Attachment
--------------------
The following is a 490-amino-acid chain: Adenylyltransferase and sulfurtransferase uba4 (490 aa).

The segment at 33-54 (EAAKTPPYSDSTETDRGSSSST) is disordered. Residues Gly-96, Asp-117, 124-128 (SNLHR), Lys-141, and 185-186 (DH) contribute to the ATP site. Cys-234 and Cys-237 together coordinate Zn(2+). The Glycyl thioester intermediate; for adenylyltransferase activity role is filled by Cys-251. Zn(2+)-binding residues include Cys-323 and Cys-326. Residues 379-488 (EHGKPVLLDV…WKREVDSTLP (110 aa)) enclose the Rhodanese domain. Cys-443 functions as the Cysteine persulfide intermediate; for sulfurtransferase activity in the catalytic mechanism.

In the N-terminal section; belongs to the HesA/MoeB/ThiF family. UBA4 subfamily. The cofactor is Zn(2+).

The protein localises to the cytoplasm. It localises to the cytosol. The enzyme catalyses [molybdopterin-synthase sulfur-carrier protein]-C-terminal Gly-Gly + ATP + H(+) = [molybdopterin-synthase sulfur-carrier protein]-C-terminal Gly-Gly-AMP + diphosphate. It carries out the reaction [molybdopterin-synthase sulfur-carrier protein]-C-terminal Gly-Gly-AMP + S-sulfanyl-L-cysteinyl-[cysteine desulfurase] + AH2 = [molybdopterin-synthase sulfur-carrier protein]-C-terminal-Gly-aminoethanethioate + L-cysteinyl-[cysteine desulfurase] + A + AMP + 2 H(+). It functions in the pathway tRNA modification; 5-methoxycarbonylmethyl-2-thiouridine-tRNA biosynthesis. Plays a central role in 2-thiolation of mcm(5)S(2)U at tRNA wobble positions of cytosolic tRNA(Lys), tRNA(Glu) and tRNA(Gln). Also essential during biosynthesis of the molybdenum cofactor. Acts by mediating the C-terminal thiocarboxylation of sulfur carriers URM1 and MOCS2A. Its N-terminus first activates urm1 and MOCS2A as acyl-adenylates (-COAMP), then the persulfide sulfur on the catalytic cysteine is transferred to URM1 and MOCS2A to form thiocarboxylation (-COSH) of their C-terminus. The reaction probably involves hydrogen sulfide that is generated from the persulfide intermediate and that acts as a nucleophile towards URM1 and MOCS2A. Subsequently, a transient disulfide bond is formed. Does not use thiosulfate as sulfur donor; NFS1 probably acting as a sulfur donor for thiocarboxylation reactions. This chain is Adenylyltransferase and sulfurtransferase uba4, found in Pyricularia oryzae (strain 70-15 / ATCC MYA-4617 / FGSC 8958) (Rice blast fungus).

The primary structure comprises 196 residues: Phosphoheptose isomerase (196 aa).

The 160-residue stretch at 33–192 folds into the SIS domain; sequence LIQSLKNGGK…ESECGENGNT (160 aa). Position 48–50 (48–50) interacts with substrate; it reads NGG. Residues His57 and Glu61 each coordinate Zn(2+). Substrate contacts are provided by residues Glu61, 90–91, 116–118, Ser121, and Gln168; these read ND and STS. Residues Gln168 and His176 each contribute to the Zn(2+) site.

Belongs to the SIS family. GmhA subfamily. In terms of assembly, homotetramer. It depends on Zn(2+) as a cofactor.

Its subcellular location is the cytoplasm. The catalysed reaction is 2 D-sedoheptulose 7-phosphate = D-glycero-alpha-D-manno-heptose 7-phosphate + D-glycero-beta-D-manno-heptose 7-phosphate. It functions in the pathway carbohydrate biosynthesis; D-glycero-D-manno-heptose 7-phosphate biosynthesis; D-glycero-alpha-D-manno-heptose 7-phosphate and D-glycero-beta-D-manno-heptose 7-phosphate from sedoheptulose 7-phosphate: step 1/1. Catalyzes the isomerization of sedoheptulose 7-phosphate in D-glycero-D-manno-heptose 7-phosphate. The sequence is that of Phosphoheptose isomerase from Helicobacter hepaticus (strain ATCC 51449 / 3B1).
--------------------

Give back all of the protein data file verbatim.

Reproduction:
The following is a 490-amino-acid chain: Adenylyltransferase and sulfurtransferase uba4 (490 aa).

The segment at 33-54 (EAAKTPPYSDSTETDRGSSSST) is disordered. Residues Gly-96, Asp-117, 124-128 (SNLHR), Lys-141, and 185-186 (DH) contribute to the ATP site. Cys-234 and Cys-237 together coordinate Zn(2+). The Glycyl thioester intermediate; for adenylyltransferase activity role is filled by Cys-251. Zn(2+)-binding residues include Cys-323 and Cys-326. Residues 379-488 (EHGKPVLLDV…WKREVDSTLP (110 aa)) enclose the Rhodanese domain. Cys-443 functions as the Cysteine persulfide intermediate; for sulfurtransferase activity in the catalytic mechanism.

In the N-terminal section; belongs to the HesA/MoeB/ThiF family. UBA4 subfamily. The cofactor is Zn(2+).

The protein localises to the cytoplasm. It localises to the cytosol. The enzyme catalyses [molybdopterin-synthase sulfur-carrier protein]-C-terminal Gly-Gly + ATP + H(+) = [molybdopterin-synthase sulfur-carrier protein]-C-terminal Gly-Gly-AMP + diphosphate. It carries out the reaction [molybdopterin-synthase sulfur-carrier protein]-C-terminal Gly-Gly-AMP + S-sulfanyl-L-cysteinyl-[cysteine desulfurase] + AH2 = [molybdopterin-synthase sulfur-carrier protein]-C-terminal-Gly-aminoethanethioate + L-cysteinyl-[cysteine desulfurase] + A + AMP + 2 H(+). It functions in the pathway tRNA modification; 5-methoxycarbonylmethyl-2-thiouridine-tRNA biosynthesis. Plays a central role in 2-thiolation of mcm(5)S(2)U at tRNA wobble positions of cytosolic tRNA(Lys), tRNA(Glu) and tRNA(Gln). Also essential during biosynthesis of the molybdenum cofactor. Acts by mediating the C-terminal thiocarboxylation of sulfur carriers URM1 and MOCS2A. Its N-terminus first activates urm1 and MOCS2A as acyl-adenylates (-COAMP), then the persulfide sulfur on the catalytic cysteine is transferred to URM1 and MOCS2A to form thiocarboxylation (-COSH) of their C-terminus. The reaction probably involves hydrogen sulfide that is generated from the persulfide intermediate and that acts as a nucleophile towards URM1 and MOCS2A. Subsequently, a transient disulfide bond is formed. Does not use thiosulfate as sulfur donor; NFS1 probably acting as a sulfur donor for thiocarboxylation reactions. This chain is Adenylyltransferase and sulfurtransferase uba4, found in Pyricularia oryzae (strain 70-15 / ATCC MYA-4617 / FGSC 8958) (Rice blast fungus).

The primary structure comprises 196 residues: Phosphoheptose isomerase (196 aa).

The 160-residue stretch at 33–192 folds into the SIS domain; sequence LIQSLKNGGK…ESECGENGNT (160 aa). Position 48–50 (48–50) interacts with substrate; it reads NGG. Residues His57 and Glu61 each coordinate Zn(2+). Substrate contacts are provided by residues Glu61, 90–91, 116–118, Ser121, and Gln168; these read ND and STS. Residues Gln168 and His176 each contribute to the Zn(2+) site.

Belongs to the SIS family. GmhA subfamily. In terms of assembly, homotetramer. It depends on Zn(2+) as a cofactor.

Its subcellular location is the cytoplasm. The catalysed reaction is 2 D-sedoheptulose 7-phosphate = D-glycero-alpha-D-manno-heptose 7-phosphate + D-glycero-beta-D-manno-heptose 7-phosphate. It functions in the pathway carbohydrate biosynthesis; D-glycero-D-manno-heptose 7-phosphate biosynthesis; D-glycero-alpha-D-manno-heptose 7-phosphate and D-glycero-beta-D-manno-heptose 7-phosphate from sedoheptulose 7-phosphate: step 1/1. Catalyzes the isomerization of sedoheptulose 7-phosphate in D-glycero-D-manno-heptose 7-phosphate. The sequence is that of Phosphoheptose isomerase from Helicobacter hepaticus (strain ATCC 51449 / 3B1).